The Senate health care bill designed to replace the Affordable Care Act has drawn criticism from conservative Republican lawmakers who say the measure does not go far enough to repeal Obamacare.
Sen. Ted Cruz (R., Tex.) said there are parts of the bill he supports such as the expansion of association health plans and the reform of Medicaid. However, "as currently drafted, this bill does not do nearly enough to lower premiums. That should be the central issue for Republicans—repealing Obamacare and making health care more affordable. Because of this, I cannot support it as currently drafted, and I do not believe it has the votes to pass the Senate."
Cruz said the bill should allow individuals to purchase health insurance across state lines, which would increase competition and lower costs. He supports the expansion of health savings accounts and giving Americans more freedom in choosing plans that are right for them.
Sen. Ron Johnson (R., Wis.) said that holding a vote on the measure next week would be too rushed to hear input from his constituents and that he would likely not vote for it if there wasn't enough time.
"What I've told leadership very clearly is I'm going to need time and my constituents are going to need time to evaluate exactly how this is going to affect them," Johnson said. "I can't imagine, quite honestly, that I'd have the information to evaluate and justify a yes vote within just a week."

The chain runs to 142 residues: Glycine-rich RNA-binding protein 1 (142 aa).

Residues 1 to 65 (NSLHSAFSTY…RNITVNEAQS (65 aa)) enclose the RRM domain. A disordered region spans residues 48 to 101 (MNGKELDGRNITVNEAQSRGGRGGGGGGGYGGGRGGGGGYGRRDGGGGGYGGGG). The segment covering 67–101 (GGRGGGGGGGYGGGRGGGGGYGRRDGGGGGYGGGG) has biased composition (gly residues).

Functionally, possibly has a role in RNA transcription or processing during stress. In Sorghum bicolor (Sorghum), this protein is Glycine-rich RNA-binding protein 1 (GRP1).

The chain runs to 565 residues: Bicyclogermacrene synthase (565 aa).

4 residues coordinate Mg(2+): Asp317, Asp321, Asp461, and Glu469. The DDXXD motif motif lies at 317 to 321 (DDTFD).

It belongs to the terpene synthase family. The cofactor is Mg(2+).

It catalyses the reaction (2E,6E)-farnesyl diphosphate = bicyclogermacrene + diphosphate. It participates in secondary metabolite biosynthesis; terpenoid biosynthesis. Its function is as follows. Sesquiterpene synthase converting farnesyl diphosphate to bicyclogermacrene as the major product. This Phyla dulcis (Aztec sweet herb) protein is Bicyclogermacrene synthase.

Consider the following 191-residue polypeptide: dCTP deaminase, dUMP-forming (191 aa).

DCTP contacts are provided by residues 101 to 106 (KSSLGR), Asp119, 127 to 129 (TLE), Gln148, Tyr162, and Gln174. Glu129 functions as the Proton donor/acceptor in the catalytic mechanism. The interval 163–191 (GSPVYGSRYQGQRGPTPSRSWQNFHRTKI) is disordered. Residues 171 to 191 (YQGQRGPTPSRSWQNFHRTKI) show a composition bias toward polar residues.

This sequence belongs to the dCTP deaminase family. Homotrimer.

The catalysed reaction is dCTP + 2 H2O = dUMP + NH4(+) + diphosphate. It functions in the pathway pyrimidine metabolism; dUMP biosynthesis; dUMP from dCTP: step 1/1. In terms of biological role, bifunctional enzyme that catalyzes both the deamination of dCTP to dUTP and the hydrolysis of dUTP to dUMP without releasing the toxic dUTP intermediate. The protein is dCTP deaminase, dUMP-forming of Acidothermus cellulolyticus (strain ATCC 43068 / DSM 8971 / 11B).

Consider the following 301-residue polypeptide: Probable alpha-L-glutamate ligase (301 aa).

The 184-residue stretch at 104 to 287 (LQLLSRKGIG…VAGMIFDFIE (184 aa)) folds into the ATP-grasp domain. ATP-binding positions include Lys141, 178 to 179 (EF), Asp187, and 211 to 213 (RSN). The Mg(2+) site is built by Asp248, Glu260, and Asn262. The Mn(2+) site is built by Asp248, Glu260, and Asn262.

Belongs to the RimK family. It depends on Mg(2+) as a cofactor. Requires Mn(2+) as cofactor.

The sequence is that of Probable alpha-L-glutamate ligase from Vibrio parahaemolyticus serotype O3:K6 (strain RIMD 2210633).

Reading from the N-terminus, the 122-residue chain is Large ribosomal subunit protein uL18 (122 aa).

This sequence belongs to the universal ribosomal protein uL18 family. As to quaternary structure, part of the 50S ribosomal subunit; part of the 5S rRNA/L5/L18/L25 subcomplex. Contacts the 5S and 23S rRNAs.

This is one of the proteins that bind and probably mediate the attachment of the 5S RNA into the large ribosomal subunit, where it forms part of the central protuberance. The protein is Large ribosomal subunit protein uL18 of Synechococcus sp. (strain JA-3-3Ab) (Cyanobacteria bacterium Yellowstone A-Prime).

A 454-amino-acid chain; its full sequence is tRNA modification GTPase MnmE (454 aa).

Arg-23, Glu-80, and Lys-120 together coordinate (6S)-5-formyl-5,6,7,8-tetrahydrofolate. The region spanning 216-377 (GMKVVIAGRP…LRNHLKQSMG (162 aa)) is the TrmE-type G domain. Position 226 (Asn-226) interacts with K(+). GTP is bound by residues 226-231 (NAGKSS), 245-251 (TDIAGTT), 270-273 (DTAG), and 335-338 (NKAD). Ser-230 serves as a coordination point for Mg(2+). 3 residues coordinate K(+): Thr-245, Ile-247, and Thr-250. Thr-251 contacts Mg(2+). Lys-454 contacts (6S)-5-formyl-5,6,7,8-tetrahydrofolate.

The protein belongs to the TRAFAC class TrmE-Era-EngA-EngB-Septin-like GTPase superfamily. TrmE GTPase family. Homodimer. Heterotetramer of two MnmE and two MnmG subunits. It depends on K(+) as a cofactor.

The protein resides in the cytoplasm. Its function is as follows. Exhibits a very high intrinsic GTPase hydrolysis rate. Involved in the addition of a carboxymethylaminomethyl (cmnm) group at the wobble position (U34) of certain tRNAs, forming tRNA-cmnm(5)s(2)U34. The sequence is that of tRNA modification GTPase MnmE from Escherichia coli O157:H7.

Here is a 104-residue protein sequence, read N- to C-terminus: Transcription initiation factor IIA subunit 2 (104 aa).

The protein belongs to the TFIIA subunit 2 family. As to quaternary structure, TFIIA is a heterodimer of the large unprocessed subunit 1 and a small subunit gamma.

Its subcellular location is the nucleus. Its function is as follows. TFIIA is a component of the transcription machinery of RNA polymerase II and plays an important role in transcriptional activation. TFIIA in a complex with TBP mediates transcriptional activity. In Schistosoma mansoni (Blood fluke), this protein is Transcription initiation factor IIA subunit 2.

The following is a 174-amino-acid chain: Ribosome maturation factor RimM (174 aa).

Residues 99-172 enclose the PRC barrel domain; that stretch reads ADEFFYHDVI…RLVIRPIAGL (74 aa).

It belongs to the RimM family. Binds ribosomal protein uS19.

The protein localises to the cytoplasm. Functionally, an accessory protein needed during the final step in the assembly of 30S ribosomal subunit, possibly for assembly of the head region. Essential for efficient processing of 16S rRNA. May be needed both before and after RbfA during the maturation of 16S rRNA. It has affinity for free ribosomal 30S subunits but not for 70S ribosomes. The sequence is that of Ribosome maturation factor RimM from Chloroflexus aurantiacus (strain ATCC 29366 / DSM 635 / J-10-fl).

Cruz and Johnson, along with Sen. Mike Lee (R., Utah) and Sen. Rand Paul (R., Ky.), issued a joint statement in opposition to the measure, conceding that while there are some improvements in the bill it does not go far enough to provide comprehensive reform.
"There are provisions in this draft that represent an improvement to our current health care system, but it does not appear this draft as written will accomplish the most important promise that we made to Americans: to repeal Obamacare and lower their health care costs," the senators said. "Currently, for a variety of reasons, we are not ready to vote for this bill, but we are open to negotiation and obtaining more information before it is brought to the floor."
According to a poll from the Kaiser Famidly Foundation, 55 percent of Americans say the Senate's bill is unfavorable, compared with 30 percent who say it is favorable.
The percentage of Republicans who are showing support for the replacement is declining. In May, 67 percent of Republicans found the measure favorable compared with 56 percent who say the same today.
"The public at large is deeply skeptical about the repeal-and-replace plan, with support among the Republican base hanging in but slipping and in danger of falling further," says Drew Altman, president of the Kaiser Family Foundation.